A deposition was also taken from plaintiff Giampa, and a stipulation was entered between Giampa and Sunbeam to the effect that Officer Trinski had caused his arrest. The criminal complaints against the plaintiffs were signed "Robert Trinski, State's Attorney's Police."
Plaintiffs filed an answer to defendant's motion for summary judgment, again alleging that "Robert Trinski acted as agent and servant of Sunbeam Corporation when he arrested plaintiffs," that "certain agents of defendant Sunbeam Corporation prosecuted plaintiffs through the State's Attorney of Cook County," and that all statements contained in Sunbeam's affidavit were self-serving, hearsay and conclusions. Plaintiffs filed no supporting affidavits or exhibits with its answer to defendant's motion for summary judgment.
Defendant's motion was allowed and judgment was entered against plaintiffs and for defendant's costs. The actions against Officer Trinski are still pending in the trial court and are not involved in this appeal.
Plaintiffs maintain that "ultimate material disputed questions of fact" exist as to whether Officer Trinski acted as Sunbeam's agent in procuring the arrests and prosecution of the plaintiffs and as to whether defendant Sunbeam procured the arrests and prosecution, and that the trial court erred in granting summary judgment.
[1-5] The purpose of the summary judgment proceeding is to avoid congestion of trial calendars and the expense of unnecessary trials, by summarily disposing of cases wherein is presented no genuine issue of material fact. Ill Rev Stats 1963, chap 110, par 57; Allen v. Meyer, 14 Ill.2d 284, 292, 152 N.E.2d 576. The mere fact that an issue is raised by the pleadings does not of itself give rise to the right to a trial; the issue of fact which is raised must be a genuine issue of fact. As was stated in Roberts v. Sauerman Bros., Inc., 300 Ill. App. 213, at pages 217, 218, 20 N.E.2d 849:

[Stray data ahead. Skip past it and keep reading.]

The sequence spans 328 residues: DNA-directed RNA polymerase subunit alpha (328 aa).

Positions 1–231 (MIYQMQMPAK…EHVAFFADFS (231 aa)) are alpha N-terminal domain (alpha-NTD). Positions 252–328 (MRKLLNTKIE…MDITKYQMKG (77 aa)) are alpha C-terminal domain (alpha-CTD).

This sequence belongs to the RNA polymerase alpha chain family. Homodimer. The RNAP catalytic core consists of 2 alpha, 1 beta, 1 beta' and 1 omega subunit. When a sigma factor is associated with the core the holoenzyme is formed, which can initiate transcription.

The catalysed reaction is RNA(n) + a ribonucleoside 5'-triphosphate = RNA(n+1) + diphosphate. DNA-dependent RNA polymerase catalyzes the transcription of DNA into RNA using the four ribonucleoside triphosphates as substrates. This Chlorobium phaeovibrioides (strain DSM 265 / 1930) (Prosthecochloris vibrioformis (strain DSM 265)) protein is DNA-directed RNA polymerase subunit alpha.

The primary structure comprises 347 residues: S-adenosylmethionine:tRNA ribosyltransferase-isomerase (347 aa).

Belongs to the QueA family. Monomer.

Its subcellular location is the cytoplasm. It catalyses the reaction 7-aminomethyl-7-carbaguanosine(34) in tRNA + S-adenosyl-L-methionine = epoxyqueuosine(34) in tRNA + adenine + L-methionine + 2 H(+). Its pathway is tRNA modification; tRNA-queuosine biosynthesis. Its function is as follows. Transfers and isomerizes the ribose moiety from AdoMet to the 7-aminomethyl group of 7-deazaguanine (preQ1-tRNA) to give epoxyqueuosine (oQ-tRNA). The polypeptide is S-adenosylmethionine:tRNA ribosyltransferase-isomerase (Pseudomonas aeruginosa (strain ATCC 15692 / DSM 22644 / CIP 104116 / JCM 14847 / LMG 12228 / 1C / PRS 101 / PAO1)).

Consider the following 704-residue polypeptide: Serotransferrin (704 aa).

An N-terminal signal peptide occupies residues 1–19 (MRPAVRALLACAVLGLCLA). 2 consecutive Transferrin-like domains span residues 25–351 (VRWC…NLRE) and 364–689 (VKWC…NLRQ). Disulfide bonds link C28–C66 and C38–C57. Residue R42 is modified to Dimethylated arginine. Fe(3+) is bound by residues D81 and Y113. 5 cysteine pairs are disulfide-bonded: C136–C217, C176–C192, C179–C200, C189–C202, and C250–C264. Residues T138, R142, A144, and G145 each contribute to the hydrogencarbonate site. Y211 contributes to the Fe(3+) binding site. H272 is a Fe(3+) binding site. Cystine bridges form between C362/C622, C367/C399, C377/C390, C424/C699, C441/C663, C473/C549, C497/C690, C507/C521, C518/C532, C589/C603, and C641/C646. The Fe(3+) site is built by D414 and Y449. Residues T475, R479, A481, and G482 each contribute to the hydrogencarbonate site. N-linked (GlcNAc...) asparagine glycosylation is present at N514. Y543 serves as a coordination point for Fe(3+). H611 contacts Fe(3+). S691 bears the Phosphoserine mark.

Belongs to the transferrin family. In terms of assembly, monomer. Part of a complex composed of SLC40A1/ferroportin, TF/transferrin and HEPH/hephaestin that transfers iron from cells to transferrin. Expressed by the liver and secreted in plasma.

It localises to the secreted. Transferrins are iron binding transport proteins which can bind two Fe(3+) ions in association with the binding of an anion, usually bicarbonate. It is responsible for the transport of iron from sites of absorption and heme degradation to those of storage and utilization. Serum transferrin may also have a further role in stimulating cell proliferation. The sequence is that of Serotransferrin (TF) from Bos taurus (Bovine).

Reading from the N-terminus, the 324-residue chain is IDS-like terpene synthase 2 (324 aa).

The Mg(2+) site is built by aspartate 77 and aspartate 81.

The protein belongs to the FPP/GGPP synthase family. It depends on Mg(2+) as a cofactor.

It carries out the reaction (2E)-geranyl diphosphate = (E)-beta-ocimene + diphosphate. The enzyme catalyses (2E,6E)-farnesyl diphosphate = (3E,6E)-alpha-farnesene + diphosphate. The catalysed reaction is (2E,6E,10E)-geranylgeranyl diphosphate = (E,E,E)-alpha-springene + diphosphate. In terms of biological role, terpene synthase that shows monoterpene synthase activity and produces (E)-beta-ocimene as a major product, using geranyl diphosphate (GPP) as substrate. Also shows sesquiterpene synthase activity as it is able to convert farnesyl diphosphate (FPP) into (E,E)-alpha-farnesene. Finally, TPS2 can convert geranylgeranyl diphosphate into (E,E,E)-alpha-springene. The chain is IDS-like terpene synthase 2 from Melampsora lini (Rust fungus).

". . . The fact that the pleadings joined issue does not prevent the entry of a summary judgment. The pleadings should be considered in order that the court may know what the issues are. Ordinarily, a motion for summary judgment presupposes that the pleadings properly join issue. If the pleadings do not join issue, the usual practice is to dispose of them on motions to strike or to dismiss. A person may be able to state a good defense in a pleading, and yet when he is required to set up that defense in affidavits according to the requirements of Rule 15 of the Supreme Court, it may become apparent that he has no defense. If he has no defense, he is not entitled to a trial. The duty often devolves on the court during a trial to direct a verdict. Then the court decides that there is no issue of fact for the jury to pass upon. Likewise, on a motion for ...